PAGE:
Novartis still chasing Slovenian drug firm

Novartis' initial offer for the Slovenian drugs group Lek was rejected by the company's shareholders.

Swiss pharmaceutical giant Novartis still wants to acquire Slovenian drugs group Lek, despite its takeover bid being rejected by shareholders as too cheap.

This content was published on September 29, 2002 minutes

Novartis officially launched its new bid for the generic drugs manufacturer on Saturday.

The Swiss drug maker is offering 95,000 Slovenian tolars ($406) per share in cash.

"We carefully considered the interests of Lek's shareholders, employees and management and believe the offer is full and fair both to the shareholders and the company," said Christian Seiwald, head of Novartis Generics.

"It enables us to support Lek's investment program and provides a good platform for our combined growth and expansion."

Novartis' bid is conditional on the company receiving acceptances for at least 51% of Lek's share capital. The offer is valid until October 28.

Lek shareholders attending an extraordinary meeting on Friday in the capital Ljubljana decided that the offer price was too low. They also refused to change company statutes limiting in a single shareholder to a maximum of 15 per cent of the voting rights.

Only 42 per cent of shareholders voted to accept the necessary statutory changes - well short of the required 75 per cent.

Perfect fit

The company's main shareholders, Kapitalska Druzba (KAD) and Odskodninska Druzba (SOD), which together hold a 27.5 per cent stake in Lek, maintained that the shares were worth 115,000 Tolar (SFr755) each.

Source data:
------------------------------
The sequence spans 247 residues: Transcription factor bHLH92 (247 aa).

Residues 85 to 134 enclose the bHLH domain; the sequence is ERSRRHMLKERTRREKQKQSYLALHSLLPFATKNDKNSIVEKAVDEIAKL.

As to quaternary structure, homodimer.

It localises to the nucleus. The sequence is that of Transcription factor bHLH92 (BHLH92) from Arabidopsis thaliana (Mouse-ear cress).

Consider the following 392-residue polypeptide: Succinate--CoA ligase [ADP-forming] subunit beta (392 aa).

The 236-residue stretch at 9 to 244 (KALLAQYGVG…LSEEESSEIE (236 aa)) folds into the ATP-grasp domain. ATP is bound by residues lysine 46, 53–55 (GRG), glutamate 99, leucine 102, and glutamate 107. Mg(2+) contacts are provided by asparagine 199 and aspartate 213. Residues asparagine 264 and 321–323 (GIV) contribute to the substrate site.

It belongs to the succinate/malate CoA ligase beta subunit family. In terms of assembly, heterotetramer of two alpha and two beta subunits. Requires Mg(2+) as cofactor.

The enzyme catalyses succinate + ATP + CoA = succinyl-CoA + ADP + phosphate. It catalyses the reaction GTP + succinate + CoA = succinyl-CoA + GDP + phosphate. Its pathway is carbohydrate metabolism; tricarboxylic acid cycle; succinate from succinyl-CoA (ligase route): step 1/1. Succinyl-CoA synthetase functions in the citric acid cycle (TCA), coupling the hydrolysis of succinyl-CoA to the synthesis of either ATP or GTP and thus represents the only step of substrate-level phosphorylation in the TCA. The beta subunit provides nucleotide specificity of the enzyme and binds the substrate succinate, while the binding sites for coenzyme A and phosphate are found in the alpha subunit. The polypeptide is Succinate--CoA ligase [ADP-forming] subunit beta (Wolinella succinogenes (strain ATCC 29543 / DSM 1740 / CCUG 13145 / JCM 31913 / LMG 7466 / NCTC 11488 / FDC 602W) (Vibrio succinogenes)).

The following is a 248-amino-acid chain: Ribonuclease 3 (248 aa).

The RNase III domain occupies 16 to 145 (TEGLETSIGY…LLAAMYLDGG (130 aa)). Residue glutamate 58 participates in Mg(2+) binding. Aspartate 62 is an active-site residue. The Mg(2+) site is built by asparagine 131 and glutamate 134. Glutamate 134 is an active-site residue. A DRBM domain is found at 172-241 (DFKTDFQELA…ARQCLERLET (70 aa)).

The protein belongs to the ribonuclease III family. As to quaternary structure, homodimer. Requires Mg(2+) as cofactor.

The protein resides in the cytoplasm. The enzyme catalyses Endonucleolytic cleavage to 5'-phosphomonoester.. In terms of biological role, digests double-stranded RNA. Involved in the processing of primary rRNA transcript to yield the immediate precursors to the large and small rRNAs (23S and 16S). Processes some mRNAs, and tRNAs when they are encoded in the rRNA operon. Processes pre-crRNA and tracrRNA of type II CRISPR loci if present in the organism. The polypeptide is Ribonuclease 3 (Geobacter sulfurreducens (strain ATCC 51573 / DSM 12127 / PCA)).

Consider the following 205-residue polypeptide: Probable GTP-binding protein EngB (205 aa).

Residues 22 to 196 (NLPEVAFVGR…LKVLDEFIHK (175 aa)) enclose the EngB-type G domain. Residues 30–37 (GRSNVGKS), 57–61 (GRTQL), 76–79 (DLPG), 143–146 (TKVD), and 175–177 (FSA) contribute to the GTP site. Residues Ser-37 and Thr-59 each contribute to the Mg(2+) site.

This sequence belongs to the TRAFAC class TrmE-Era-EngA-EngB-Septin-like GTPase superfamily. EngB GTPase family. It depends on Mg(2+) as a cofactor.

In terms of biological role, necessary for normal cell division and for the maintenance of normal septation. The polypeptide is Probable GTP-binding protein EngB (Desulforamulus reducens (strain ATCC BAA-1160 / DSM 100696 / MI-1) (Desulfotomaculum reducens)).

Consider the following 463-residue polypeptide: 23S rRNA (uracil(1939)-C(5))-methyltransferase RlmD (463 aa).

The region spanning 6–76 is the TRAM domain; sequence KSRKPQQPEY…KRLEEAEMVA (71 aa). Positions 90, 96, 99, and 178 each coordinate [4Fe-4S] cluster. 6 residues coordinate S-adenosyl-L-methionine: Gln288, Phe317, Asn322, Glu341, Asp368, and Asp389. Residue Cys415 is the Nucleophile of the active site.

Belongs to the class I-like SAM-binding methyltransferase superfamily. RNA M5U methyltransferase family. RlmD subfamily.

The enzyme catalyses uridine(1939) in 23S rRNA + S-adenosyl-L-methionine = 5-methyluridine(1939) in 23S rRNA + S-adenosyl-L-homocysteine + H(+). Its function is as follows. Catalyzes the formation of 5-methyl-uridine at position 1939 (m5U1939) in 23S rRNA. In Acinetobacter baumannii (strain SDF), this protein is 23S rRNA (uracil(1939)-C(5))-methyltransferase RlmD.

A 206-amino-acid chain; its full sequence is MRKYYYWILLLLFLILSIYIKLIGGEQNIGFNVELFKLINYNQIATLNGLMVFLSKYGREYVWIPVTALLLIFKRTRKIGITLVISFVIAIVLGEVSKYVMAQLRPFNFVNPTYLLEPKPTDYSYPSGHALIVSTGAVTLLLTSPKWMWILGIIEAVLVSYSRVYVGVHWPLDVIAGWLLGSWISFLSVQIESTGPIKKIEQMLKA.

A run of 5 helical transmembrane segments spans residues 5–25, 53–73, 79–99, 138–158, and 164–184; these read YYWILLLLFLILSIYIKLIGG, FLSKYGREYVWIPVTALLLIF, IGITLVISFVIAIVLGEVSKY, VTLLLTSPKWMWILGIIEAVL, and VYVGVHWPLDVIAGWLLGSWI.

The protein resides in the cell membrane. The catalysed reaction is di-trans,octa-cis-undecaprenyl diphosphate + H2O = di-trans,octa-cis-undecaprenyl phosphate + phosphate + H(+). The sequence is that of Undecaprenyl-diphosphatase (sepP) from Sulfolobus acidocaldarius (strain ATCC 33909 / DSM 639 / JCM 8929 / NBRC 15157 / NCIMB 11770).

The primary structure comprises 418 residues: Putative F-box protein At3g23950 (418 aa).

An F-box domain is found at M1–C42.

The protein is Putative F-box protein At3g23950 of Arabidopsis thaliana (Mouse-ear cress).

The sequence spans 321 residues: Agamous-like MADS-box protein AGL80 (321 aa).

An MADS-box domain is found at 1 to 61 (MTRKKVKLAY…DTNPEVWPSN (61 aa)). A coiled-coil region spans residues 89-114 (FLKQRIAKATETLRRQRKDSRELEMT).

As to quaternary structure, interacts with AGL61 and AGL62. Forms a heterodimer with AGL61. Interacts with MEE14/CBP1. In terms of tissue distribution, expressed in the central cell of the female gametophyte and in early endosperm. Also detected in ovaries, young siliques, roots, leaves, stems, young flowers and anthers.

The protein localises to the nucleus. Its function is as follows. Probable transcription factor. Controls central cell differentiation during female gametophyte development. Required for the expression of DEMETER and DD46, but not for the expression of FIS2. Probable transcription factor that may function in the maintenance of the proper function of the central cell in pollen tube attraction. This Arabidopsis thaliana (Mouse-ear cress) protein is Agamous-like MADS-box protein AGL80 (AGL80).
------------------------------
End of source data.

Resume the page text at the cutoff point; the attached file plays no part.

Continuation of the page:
Lek shares and the Ljubljana stock exchange rose this week on hopes that a compromise deal between the two drug groups would be reached.

Justifying its ongoing bid, Novartis the Slovenian drug maker is a perfect fit for its own activities.

A takeover would enable the Basel-based company to expand its capacity to manufacture generic versions of the Augmentin antibiotic developed by the British drug giant, GlaxoSmithKline.

Two months ago the Swiss group's generic drug unit, Geneva Pharmaceuticals, started selling a copy of GlaxoSmithKline's drug in the United States. However, sales have been constrained by a lack of manufacturing capacity.


Key facts

Novartis is still interested in acquiring 51 per cent of Lek despite initial rejection from shareholders.
Novartis is offering over $406 per share.
The offer will stand until the end of October.

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